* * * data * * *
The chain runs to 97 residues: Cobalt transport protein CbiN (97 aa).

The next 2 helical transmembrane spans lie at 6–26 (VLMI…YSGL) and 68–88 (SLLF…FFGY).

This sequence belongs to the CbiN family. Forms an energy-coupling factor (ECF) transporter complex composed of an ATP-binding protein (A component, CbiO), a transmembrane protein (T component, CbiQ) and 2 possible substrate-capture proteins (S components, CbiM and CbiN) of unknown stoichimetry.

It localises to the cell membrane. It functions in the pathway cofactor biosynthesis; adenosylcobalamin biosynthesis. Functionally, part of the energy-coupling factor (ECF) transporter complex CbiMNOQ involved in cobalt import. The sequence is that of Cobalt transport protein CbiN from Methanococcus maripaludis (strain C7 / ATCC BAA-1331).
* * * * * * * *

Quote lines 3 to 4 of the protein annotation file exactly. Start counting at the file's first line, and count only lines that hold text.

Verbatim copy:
This sequence belongs to the CbiN family. Forms an energy-coupling factor (ECF) transporter complex composed of an ATP-binding protein (A component, CbiO), a transmembrane protein (T component, CbiQ) and 2 possible substrate-capture proteins (S components, CbiM and CbiN) of unknown stoichimetry.

It localises to the cell membrane. It functions in the pathway cofactor biosynthesis; adenosylcobalamin biosynthesis. Functionally, part of the energy-coupling factor (ECF) transporter complex CbiMNOQ involved in cobalt import. The sequence is that of Cobalt transport protein CbiN from Methanococcus maripaludis (strain C7 / ATCC BAA-1331).